Change is hard.

Most people don’t like it.

Many church members resist it.

And it’s tough to lead the way.

But if you want to lead your church to healthy growth, you’re going to have to lead them through change. After all, churches that are stuck in the past can’t impact the present culture or make a difference for future generations.

William Vanderbloemen said it well in this article: “Living in the past keeps you from looking to God’s future for your church.”

But what do you do when you know change is necessary but your church doesn’t agree?  How can you lead a church to change when the people want to stay rooted and grounded and stuck in the past?

[clickToTweet tweet=”How can you lead a church to change when the people want to stay rooted and grounded and stuck in the past?” quote=”How can you lead a church to change when the people want to stay rooted and grounded and stuck in the past?”]

Here are seven practical suggestions.

1. Give people the benefit of the doubt.

Before we talk about what to do and what to say, let’s talk about the mindset you must have.

Miss this and every single action you take will be misinterpreted.

Church people, who like things the way they are, are NOT the enemy.

They just have their preferences.

They may be outdated.  They may even be irrational.  But they are their preferences and change is hard.

Most people don’t want to give up their preferences and aren’t at all interested in changing what they like.  You and I don’t want to do it either.  It’s human nature.

So let’s give people the benefit of the doubt.

  • The old approach you want to change was once a new approach people fought to implement. The outdated thing that needs to be changed was once a new approach that came with a cost.  There are likely people that fought hard to implement what you want to change.
  • It’s easy to step into a situation and suggest changes to what other people started.  But isn’t it a lot harder to throw YOUR ideas out the window?  That’s a good perspective.
  • People who like their church the way it is aren’t necessarily opposed to reaching people.  They just like things the way they are.  We all do.
  • Older people struggling to adapt to a changing culture do not need a lecture, they need a pastor.

Yes, your church needs to change.  But lead change with a shepherd’s heart, not an iron fist.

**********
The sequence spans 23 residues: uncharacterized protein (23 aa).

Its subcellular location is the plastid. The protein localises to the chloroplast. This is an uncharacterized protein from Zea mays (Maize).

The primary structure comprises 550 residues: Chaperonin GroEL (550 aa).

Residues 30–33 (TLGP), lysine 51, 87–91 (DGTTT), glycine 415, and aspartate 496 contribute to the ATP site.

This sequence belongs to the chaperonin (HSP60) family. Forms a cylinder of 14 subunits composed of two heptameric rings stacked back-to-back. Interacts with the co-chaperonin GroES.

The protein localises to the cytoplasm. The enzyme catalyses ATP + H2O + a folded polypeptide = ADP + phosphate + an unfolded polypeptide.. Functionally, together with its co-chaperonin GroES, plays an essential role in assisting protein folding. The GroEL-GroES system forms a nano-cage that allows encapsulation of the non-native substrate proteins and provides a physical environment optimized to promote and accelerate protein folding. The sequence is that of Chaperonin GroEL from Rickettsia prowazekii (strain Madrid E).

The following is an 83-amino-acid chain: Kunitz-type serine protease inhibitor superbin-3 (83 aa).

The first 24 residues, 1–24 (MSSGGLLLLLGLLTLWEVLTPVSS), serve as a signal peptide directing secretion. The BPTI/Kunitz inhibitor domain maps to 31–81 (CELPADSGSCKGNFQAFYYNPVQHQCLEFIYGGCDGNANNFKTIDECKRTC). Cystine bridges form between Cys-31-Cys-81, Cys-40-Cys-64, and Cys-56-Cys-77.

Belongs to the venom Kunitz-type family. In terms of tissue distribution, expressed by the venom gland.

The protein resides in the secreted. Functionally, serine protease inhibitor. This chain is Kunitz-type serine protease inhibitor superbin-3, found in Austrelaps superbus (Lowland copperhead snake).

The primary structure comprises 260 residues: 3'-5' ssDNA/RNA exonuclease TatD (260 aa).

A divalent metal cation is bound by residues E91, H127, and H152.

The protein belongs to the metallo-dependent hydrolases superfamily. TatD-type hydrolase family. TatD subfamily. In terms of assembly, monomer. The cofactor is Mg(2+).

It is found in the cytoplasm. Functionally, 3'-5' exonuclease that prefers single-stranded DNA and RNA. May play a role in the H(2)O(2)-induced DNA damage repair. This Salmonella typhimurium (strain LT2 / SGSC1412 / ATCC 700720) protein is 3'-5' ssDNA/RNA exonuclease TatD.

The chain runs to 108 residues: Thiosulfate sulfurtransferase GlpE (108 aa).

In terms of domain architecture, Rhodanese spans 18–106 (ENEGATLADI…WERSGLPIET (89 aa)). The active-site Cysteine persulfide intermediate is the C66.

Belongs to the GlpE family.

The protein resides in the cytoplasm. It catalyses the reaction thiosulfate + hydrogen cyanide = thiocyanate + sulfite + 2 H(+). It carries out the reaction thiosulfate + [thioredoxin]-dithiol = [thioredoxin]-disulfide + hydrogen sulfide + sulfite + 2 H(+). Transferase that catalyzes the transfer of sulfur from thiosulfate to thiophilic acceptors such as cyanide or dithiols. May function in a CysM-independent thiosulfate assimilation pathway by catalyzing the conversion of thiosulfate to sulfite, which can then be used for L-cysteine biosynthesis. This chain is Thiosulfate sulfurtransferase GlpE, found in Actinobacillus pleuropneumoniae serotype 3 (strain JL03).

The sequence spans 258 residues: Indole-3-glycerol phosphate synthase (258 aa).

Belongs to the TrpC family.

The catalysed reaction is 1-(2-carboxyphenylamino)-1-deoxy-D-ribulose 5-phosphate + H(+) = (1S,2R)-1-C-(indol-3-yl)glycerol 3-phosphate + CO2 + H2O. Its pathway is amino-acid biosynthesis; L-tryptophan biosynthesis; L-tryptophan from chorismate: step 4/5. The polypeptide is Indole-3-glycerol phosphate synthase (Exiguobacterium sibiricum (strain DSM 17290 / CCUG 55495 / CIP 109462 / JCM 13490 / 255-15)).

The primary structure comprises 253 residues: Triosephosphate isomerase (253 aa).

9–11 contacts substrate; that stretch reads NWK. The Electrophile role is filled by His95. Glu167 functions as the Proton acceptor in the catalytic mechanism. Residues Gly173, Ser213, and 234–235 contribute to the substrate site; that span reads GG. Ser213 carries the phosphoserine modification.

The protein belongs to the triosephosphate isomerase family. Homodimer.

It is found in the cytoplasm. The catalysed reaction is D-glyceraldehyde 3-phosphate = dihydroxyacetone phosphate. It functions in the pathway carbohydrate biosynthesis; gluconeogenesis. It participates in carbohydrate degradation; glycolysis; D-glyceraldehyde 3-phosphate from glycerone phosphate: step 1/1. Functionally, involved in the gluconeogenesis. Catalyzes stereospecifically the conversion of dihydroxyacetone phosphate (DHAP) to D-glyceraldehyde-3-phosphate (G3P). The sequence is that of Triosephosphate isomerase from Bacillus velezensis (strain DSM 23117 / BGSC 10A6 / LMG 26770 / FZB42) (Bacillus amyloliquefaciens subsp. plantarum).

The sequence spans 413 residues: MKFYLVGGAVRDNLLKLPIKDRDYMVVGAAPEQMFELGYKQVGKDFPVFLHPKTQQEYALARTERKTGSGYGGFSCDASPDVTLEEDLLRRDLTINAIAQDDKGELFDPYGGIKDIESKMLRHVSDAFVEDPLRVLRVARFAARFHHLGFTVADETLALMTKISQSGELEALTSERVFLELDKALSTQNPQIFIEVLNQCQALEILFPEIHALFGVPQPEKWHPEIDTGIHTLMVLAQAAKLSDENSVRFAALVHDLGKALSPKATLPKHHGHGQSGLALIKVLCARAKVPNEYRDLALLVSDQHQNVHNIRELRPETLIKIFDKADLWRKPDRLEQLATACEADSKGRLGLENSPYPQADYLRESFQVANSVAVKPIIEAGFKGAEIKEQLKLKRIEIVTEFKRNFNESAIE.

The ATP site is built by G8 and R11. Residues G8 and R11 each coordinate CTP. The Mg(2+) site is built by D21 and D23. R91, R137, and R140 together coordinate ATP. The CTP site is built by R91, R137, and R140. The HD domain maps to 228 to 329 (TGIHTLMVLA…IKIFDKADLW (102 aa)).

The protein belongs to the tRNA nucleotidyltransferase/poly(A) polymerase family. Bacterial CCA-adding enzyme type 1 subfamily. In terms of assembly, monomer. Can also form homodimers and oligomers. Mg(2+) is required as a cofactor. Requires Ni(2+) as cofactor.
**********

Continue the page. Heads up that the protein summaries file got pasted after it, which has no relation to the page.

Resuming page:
[clickToTweet tweet=”Lead change with a shepherd’s heart, not an iron fist.” quote=”Lead change with a shepherd’s heart, not an iron fist.”]

2. Publicly and continually acknowledge the sacrifices made in the past.

When Joshua assumed leadership from Moses and led the people into the Promised Land, he didn’t throw Moses under the chariot.

He assumed leadership and ushered in a new era for God’s people, but He did it in a way that honored the past.  In fact, Joshua 1:7 tells us how the people of Israel connected Joshua’s leadership to what Moses began.

“As we followed Moses, we’ll follow you,” they said.

In order to lead your church to where God wants it to be, you don’t need to exclusively focus on the future.

[clickToTweet tweet=”In order to lead your church to where God wants it to be, you don’t need to exclusively focus on the future.” quote=”In order to lead your church to where God wants it to be, you don’t need to exclusively focus on the future.”]

You might need to remember the past.

This might mean recognizing people who served in previous years.  This might mean publicly thanking previous pastors.  This might mean creating physical memorials or displays around the campus.

The Bible is full of memorials and markers.  In order to lead your church to the future, it’s not always necessary to abandon the past.

3. Find common ground.

Some people say “choose your battles wisely.”

But we’re not really fans of having battles and wars in church leadership.  Instead, I want to encourage you to find common ground.

Set aside the battleground mentality and focus on creating unity of purpose.